Finally there's Trollball, originally appearing four years before Blood Bowl. Trollball used to be played with a particular kind of beetle, which is now extinct. Hapless trollkin now serve in the role of the ball, fought over by teams of five Trolls. The object is simply to take ‘the live portion’ of the trollkin over the opponents goal line, scoring a point. the team with the most points after a certain period, wins! In other words, it’s a simplified fantasy American Football, with throws, punting and running used to advance the Trollkin. There’s no offside, but no one can enter their opponent’s red zone unless they have the Trollkin in hand. There are surprisingly complex rules to control crowd behaviour, sportsmanship and how a free trollkin moves around the field. The rest of the physical rules use the BRP system, allowing for Trolls to block each other, grab for the Trollkin, dodge, jump and use most skills but magic. Any Trolls killed during the game are resurrected afterwards, though dead Trollkin and just replaced with a new one from the crowd. Two sample teams are included, showing their names and slogans the same kind of humour that Games Workshop successfully mined in their own fantasy football game. Getting up a human team of players from a cult respected by the Trolls should make for an interesting and fun adventure, win or lose.


VERDICT:

Pluses: - Two interesting, well-developed Troll settlements with exciting and unusual features

- Plenty of roleplaying and chances to understand a new culture

- Plenty of combat there for those who want it, though

- A number of hooks and different approaches to the adventures

-Trollball!

Minuses: - No connection between the adventures

- A jumpy player may ruin one of the adventures for everyone else, though that’s part of the point

- Not for those who think giant insects are too icky or goofy

Compared to Trollpak this is a more superficial look at Troll culture, but perhaps a more suitable one for beginning players or GMs
. Aside from The Flying Trollkin, these are all encounters with intelligent creatures who will only fight if there is profit in it - or if you challenge them on their own ground. As Griselda once said, you can avoid Elves and Dwarves by staying away from the ancient forests and mines, but anyone who wants to be a successful adventurer needs to learn to deal with Trolls. Surprisingly civilised, craftily intelligent and with a culture all their own, the Troll Realms are well worth exploring.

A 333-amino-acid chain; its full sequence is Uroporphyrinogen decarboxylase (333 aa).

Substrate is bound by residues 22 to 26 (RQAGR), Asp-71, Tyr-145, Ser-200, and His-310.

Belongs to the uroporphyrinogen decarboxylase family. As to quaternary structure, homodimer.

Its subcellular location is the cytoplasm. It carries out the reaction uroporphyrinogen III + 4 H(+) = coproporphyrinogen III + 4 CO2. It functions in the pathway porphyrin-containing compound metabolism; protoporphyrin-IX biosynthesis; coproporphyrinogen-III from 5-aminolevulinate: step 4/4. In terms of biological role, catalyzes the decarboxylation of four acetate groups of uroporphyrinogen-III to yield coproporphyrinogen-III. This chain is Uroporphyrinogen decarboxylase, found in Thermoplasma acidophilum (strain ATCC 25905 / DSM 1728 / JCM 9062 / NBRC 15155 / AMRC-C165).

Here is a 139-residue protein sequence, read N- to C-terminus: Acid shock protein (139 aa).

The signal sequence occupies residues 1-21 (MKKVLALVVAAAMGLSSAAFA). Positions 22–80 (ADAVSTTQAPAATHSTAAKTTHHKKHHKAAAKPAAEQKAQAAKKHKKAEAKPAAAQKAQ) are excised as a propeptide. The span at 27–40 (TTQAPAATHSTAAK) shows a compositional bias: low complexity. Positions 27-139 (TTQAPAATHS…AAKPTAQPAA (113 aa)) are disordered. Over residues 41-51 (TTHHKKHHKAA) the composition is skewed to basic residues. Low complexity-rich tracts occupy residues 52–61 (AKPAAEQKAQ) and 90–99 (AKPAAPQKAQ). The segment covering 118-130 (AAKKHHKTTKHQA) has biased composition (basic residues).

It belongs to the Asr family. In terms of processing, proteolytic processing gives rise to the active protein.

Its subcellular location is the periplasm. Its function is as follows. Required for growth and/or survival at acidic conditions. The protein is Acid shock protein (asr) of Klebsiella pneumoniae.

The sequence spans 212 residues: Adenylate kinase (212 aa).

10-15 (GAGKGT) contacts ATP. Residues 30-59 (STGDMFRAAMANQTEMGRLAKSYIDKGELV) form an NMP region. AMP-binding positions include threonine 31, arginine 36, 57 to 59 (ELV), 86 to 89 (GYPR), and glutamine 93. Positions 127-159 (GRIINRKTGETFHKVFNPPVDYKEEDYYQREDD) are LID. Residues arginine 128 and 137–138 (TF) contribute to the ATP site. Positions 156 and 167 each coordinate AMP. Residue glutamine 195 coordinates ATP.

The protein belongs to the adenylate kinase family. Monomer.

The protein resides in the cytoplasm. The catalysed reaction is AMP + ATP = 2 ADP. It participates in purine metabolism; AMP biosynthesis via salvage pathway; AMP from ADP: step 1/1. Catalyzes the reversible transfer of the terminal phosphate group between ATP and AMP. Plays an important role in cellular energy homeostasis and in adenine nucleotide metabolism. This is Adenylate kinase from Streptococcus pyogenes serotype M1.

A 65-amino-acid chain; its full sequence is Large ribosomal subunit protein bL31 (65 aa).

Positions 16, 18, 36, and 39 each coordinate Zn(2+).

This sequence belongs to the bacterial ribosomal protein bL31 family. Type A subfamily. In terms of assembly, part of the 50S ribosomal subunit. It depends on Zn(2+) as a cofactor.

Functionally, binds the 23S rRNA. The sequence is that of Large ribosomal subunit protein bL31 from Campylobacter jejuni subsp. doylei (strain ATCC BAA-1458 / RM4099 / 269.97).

IR#57
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Dan MacDonald

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There is also the board game version Trollball "this is not a fair game"
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Adam D.
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Nice review. Could have done with a few more breaks in the text, but that's a pretty minor quibble. Great descriptions.

As for Dan. Yeah, thanks a lot for pointing out a version of Trollball I will never own! soblue

Edit: Hmm, hope springs eternal. Just ordered it from Chaosium online. Here's hoping they actually still have inventory
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Eric Dodd
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TheCollector wrote:
Nice review. Could have done with a few more breaks in the text, but that's a pretty minor quibble. Great descriptions.

As for Dan. Yeah, thanks a lot for pointing out a version of Trollball I will never own! soblue

Edit: Hmm, hope springs eternal. Just ordered it from Chaosium online. Here's hoping they actually still have inventory


Although the Chaosium website's undergoing renovations, their stock control is pretty good, so you should get your Trollball OK. I've edited a line in the Trollkin adventure (their lair is unusual, not usual) and added an extra paragraph break for ease of reading. More pictures to break up the text in later reviews, as I have time!